Oldest mother brings media circus to quiet corner of Wales

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The Independent Online
Somehow woodcarver Nancy Hemming had managed to miss out on all the gossip. Richard Smith visited her hilltop cottage overlooking the ruggedly beautiful sheep farming village Cwmann in west Wales, which just happens to be the home of Elizabeth Buttle, Britain's oldest mum.

Since it was revealed that a 60-year-old farmer had given birth two months ago to a boy called Joe - nicknamed "Skippy" - tongues have been wagging as never before and Cwmann has become a far-flung scenic setting for the latest media frenzy.

But Nancy Hemming had remained blissfully unaware, until yesterday. "Oh well, that's nice," she said. "I don't have a television and I don't read the papers. I just listen to Radio Four so I hadn't heard anything about it. But I think she must have an amazing amount of courage to start having children again at 60."

Birth is always a prime topic on everyone's lips in Cwmann at this time of year. But the talk is usually about the offspring thousands of speckle- faced ewes will produce when lambing gets into full swing during March.

Red kites and buzzards still soar above the hilltops but most of the rain-sodden fields are deserted because farmers have put their flocks indoors to protect them from the worst ravages of winter.

Villagers struggled to remember the last time Cwmann hit the headlines: a Land-Rover was used in a ram-raid at the local garage and an RAF jet crashed into a nearby mountain. But the biggest scandal involved a local farmer who was jailed for sexual activities with a donkey and some pigs.

Cwmann (pop 600) stands 950 feet above sea level and boasts a primary school, a village post office and four pubs. Most people find work on the farms, at a large slaughter house in nearby Llanbydder, or at the light industrial units in Lampeter.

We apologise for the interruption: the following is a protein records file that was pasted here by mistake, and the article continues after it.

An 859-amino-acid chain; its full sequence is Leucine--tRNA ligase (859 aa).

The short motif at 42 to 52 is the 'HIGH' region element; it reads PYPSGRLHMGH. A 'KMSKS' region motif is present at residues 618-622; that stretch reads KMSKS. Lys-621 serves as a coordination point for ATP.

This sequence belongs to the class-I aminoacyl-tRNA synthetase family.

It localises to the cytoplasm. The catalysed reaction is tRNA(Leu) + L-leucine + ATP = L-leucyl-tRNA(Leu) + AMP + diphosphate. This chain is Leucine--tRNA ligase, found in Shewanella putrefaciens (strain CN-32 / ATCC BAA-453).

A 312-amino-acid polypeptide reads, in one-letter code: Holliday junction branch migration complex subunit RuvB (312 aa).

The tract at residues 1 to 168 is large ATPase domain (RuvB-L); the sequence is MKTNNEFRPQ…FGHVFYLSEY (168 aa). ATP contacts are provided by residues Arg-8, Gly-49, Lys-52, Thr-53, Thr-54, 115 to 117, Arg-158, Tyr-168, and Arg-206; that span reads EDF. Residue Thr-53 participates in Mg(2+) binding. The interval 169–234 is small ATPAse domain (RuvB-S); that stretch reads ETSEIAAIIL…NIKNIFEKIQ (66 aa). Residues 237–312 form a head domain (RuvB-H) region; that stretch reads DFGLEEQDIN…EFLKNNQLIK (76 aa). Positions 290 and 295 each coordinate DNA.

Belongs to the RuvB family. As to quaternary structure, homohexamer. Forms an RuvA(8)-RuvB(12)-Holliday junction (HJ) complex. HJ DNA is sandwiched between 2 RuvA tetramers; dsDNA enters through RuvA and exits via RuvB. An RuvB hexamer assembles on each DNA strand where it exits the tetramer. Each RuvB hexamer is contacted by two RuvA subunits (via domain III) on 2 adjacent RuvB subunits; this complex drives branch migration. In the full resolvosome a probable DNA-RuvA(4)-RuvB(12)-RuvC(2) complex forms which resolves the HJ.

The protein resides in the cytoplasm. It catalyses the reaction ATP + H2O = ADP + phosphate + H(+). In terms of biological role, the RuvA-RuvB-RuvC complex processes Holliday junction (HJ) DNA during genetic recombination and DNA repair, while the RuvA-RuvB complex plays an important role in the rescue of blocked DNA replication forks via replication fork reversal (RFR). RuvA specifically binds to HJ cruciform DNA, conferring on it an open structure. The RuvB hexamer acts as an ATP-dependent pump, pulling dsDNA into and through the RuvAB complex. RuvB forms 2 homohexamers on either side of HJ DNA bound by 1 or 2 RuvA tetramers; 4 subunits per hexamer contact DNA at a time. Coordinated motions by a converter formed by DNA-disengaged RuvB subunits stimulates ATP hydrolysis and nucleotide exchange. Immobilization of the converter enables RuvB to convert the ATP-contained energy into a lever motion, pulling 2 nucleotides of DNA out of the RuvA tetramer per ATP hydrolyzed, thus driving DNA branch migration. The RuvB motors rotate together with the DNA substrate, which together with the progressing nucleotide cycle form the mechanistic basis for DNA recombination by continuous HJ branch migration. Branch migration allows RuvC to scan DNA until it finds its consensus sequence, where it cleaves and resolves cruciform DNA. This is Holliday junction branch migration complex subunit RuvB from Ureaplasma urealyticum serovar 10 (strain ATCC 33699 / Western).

Yesterday, Elizabeth Buttle was still staying out of the limelight at her 40-year-old daughter Belinda Pleavin's home four miles away. But a member of her family claimed she had sold her story to the News of the World for pounds 100,000.

She keeps horses, cattle and sheep on the 97-acre spread. Her grandson, Nick Pleavin, 19, said: "The baby has completely changed my gran's life. She is much jollier now.

"The baby sleeps in the bed with her. She started off breast-feeding him but he drinks milk from a bottle now. He is quite chubby and doesn't cry much. His hair started off blonde but it's going a bit ginger now.

"She is very proud of Joey and shows him off to everyone. He has a little yellow teddy bear in his cot which my gran bought him for Christmas. Although I'm his uncle he is just like a little brother to me.

"My youngest brother Matthew is five and mum has given gran the babygrows he wore when he was little. Gran is a hard worker who has grafted all her life. She was offered a lot of money by the paper and you can do what you like with that.

"I know she wants to get laser treatment for her eyes in Russia which will cost her pounds 3,000."

There was no sign of the baby's father, Peter Rawstrom, 58, who runs a fodder merchants business with his wife Vera, 56 - mother of his four other children - from their home in Llangybi, five miles from Cwmann.

But the reporters, photographers and television crews, who have made their base at the Tafarn Jen inn on the edge of the village, were still looking.

Judith and Tom Newman, who moved from Croydon a year ago when they bought the pub, said it had made their week.

"Some days we can sit here for five hours in winter and take 78p but on Wednesday our takings were pounds 300," said Mrs Newman. "Nobody believed Liz was pregnant at first. Some people knew and others didn't. People were thinking, is she or isn't she.

"Liz has always been a very private person and an extremely hard worker. I admire her. As a woman on your own you have to be tough to run a hill farm and have a small baby."

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